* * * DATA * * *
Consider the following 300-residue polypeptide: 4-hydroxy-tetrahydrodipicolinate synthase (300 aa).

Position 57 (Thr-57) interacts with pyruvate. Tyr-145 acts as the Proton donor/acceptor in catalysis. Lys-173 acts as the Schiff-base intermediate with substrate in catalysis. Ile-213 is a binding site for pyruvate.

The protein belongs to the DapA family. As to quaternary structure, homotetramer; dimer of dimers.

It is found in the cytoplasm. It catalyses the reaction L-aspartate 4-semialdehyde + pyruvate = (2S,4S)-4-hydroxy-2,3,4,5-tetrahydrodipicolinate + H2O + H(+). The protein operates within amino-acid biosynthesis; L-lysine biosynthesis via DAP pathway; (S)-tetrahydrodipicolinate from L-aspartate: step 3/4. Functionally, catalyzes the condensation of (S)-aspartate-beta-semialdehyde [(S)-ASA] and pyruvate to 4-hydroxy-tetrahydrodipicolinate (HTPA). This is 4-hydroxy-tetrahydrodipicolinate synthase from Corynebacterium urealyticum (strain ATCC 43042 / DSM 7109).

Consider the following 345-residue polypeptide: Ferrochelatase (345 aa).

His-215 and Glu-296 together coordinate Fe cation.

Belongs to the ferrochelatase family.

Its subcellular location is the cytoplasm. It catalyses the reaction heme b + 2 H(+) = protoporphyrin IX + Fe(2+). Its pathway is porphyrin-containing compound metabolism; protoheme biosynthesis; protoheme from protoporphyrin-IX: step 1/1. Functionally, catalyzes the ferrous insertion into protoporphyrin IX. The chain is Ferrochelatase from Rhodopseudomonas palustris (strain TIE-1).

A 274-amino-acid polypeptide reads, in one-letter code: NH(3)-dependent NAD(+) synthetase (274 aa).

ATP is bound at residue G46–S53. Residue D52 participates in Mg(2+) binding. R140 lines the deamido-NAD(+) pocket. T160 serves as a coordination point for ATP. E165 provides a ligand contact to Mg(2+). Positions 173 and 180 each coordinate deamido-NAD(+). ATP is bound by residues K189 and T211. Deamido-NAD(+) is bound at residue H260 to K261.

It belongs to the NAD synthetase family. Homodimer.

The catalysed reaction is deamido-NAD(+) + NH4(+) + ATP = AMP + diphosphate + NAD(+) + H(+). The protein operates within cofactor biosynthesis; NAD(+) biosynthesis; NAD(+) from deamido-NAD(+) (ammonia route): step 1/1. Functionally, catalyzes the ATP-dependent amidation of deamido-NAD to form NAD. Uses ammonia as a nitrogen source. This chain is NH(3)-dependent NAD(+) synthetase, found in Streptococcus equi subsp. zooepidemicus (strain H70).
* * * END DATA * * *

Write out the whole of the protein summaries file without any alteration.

Consider the following 300-residue polypeptide: 4-hydroxy-tetrahydrodipicolinate synthase (300 aa).

Position 57 (Thr-57) interacts with pyruvate. Tyr-145 acts as the Proton donor/acceptor in catalysis. Lys-173 acts as the Schiff-base intermediate with substrate in catalysis. Ile-213 is a binding site for pyruvate.

The protein belongs to the DapA family. As to quaternary structure, homotetramer; dimer of dimers.

It is found in the cytoplasm. It catalyses the reaction L-aspartate 4-semialdehyde + pyruvate = (2S,4S)-4-hydroxy-2,3,4,5-tetrahydrodipicolinate + H2O + H(+). The protein operates within amino-acid biosynthesis; L-lysine biosynthesis via DAP pathway; (S)-tetrahydrodipicolinate from L-aspartate: step 3/4. Functionally, catalyzes the condensation of (S)-aspartate-beta-semialdehyde [(S)-ASA] and pyruvate to 4-hydroxy-tetrahydrodipicolinate (HTPA). This is 4-hydroxy-tetrahydrodipicolinate synthase from Corynebacterium urealyticum (strain ATCC 43042 / DSM 7109).

Consider the following 345-residue polypeptide: Ferrochelatase (345 aa).

His-215 and Glu-296 together coordinate Fe cation.

Belongs to the ferrochelatase family.

Its subcellular location is the cytoplasm. It catalyses the reaction heme b + 2 H(+) = protoporphyrin IX + Fe(2+). Its pathway is porphyrin-containing compound metabolism; protoheme biosynthesis; protoheme from protoporphyrin-IX: step 1/1. Functionally, catalyzes the ferrous insertion into protoporphyrin IX. The chain is Ferrochelatase from Rhodopseudomonas palustris (strain TIE-1).

A 274-amino-acid polypeptide reads, in one-letter code: NH(3)-dependent NAD(+) synthetase (274 aa).

ATP is bound at residue G46–S53. Residue D52 participates in Mg(2+) binding. R140 lines the deamido-NAD(+) pocket. T160 serves as a coordination point for ATP. E165 provides a ligand contact to Mg(2+). Positions 173 and 180 each coordinate deamido-NAD(+). ATP is bound by residues K189 and T211. Deamido-NAD(+) is bound at residue H260 to K261.

It belongs to the NAD synthetase family. Homodimer.

The catalysed reaction is deamido-NAD(+) + NH4(+) + ATP = AMP + diphosphate + NAD(+) + H(+). The protein operates within cofactor biosynthesis; NAD(+) biosynthesis; NAD(+) from deamido-NAD(+) (ammonia route): step 1/1. Functionally, catalyzes the ATP-dependent amidation of deamido-NAD to form NAD. Uses ammonia as a nitrogen source. This chain is NH(3)-dependent NAD(+) synthetase, found in Streptococcus equi subsp. zooepidemicus (strain H70).